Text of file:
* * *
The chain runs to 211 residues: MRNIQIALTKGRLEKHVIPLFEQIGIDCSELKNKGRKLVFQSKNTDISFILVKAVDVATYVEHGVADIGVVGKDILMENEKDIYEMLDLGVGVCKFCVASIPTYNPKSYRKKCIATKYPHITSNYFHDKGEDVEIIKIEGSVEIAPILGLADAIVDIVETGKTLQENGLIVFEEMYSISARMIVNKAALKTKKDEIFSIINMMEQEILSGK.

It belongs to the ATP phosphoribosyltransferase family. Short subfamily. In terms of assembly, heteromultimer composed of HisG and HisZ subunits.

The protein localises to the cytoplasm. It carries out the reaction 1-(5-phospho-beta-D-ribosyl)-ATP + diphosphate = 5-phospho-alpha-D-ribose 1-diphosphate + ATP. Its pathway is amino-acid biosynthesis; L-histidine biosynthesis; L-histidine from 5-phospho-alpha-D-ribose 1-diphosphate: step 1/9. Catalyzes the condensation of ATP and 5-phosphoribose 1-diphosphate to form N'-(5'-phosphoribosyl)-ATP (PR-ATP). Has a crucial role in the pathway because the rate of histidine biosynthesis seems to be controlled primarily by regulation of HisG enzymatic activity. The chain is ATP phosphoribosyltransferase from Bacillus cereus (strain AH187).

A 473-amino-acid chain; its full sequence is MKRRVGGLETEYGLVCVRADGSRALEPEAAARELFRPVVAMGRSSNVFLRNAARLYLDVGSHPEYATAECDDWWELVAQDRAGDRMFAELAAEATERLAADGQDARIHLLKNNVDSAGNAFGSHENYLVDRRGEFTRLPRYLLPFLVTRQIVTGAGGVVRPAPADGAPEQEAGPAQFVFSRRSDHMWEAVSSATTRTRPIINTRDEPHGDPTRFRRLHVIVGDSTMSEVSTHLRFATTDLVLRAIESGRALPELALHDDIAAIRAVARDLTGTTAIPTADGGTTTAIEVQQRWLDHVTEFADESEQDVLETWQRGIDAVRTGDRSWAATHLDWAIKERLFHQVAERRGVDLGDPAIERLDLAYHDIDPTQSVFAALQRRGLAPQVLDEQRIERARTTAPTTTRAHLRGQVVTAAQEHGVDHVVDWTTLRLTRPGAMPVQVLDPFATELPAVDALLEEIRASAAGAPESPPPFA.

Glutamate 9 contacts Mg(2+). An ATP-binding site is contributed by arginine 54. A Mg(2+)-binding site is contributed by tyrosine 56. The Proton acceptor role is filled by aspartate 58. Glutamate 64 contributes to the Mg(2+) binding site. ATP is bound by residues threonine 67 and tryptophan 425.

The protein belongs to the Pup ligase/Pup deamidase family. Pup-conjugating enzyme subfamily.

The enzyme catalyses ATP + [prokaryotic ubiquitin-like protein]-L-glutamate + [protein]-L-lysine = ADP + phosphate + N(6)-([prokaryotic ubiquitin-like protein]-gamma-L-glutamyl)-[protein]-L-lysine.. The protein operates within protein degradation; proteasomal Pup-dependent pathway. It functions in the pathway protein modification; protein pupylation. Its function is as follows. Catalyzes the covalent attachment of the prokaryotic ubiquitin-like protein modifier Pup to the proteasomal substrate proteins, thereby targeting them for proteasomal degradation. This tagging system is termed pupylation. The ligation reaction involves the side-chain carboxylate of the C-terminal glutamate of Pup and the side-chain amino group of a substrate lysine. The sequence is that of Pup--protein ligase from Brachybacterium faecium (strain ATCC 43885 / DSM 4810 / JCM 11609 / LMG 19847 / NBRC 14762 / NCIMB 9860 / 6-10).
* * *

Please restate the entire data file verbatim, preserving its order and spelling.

The chain runs to 211 residues: MRNIQIALTKGRLEKHVIPLFEQIGIDCSELKNKGRKLVFQSKNTDISFILVKAVDVATYVEHGVADIGVVGKDILMENEKDIYEMLDLGVGVCKFCVASIPTYNPKSYRKKCIATKYPHITSNYFHDKGEDVEIIKIEGSVEIAPILGLADAIVDIVETGKTLQENGLIVFEEMYSISARMIVNKAALKTKKDEIFSIINMMEQEILSGK.

It belongs to the ATP phosphoribosyltransferase family. Short subfamily. In terms of assembly, heteromultimer composed of HisG and HisZ subunits.

The protein localises to the cytoplasm. It carries out the reaction 1-(5-phospho-beta-D-ribosyl)-ATP + diphosphate = 5-phospho-alpha-D-ribose 1-diphosphate + ATP. Its pathway is amino-acid biosynthesis; L-histidine biosynthesis; L-histidine from 5-phospho-alpha-D-ribose 1-diphosphate: step 1/9. Catalyzes the condensation of ATP and 5-phosphoribose 1-diphosphate to form N'-(5'-phosphoribosyl)-ATP (PR-ATP). Has a crucial role in the pathway because the rate of histidine biosynthesis seems to be controlled primarily by regulation of HisG enzymatic activity. The chain is ATP phosphoribosyltransferase from Bacillus cereus (strain AH187).

A 473-amino-acid chain; its full sequence is MKRRVGGLETEYGLVCVRADGSRALEPEAAARELFRPVVAMGRSSNVFLRNAARLYLDVGSHPEYATAECDDWWELVAQDRAGDRMFAELAAEATERLAADGQDARIHLLKNNVDSAGNAFGSHENYLVDRRGEFTRLPRYLLPFLVTRQIVTGAGGVVRPAPADGAPEQEAGPAQFVFSRRSDHMWEAVSSATTRTRPIINTRDEPHGDPTRFRRLHVIVGDSTMSEVSTHLRFATTDLVLRAIESGRALPELALHDDIAAIRAVARDLTGTTAIPTADGGTTTAIEVQQRWLDHVTEFADESEQDVLETWQRGIDAVRTGDRSWAATHLDWAIKERLFHQVAERRGVDLGDPAIERLDLAYHDIDPTQSVFAALQRRGLAPQVLDEQRIERARTTAPTTTRAHLRGQVVTAAQEHGVDHVVDWTTLRLTRPGAMPVQVLDPFATELPAVDALLEEIRASAAGAPESPPPFA.

Glutamate 9 contacts Mg(2+). An ATP-binding site is contributed by arginine 54. A Mg(2+)-binding site is contributed by tyrosine 56. The Proton acceptor role is filled by aspartate 58. Glutamate 64 contributes to the Mg(2+) binding site. ATP is bound by residues threonine 67 and tryptophan 425.

The protein belongs to the Pup ligase/Pup deamidase family. Pup-conjugating enzyme subfamily.

The enzyme catalyses ATP + [prokaryotic ubiquitin-like protein]-L-glutamate + [protein]-L-lysine = ADP + phosphate + N(6)-([prokaryotic ubiquitin-like protein]-gamma-L-glutamyl)-[protein]-L-lysine.. The protein operates within protein degradation; proteasomal Pup-dependent pathway. It functions in the pathway protein modification; protein pupylation. Its function is as follows. Catalyzes the covalent attachment of the prokaryotic ubiquitin-like protein modifier Pup to the proteasomal substrate proteins, thereby targeting them for proteasomal degradation. This tagging system is termed pupylation. The ligation reaction involves the side-chain carboxylate of the C-terminal glutamate of Pup and the side-chain amino group of a substrate lysine. The sequence is that of Pup--protein ligase from Brachybacterium faecium (strain ATCC 43885 / DSM 4810 / JCM 11609 / LMG 19847 / NBRC 14762 / NCIMB 9860 / 6-10).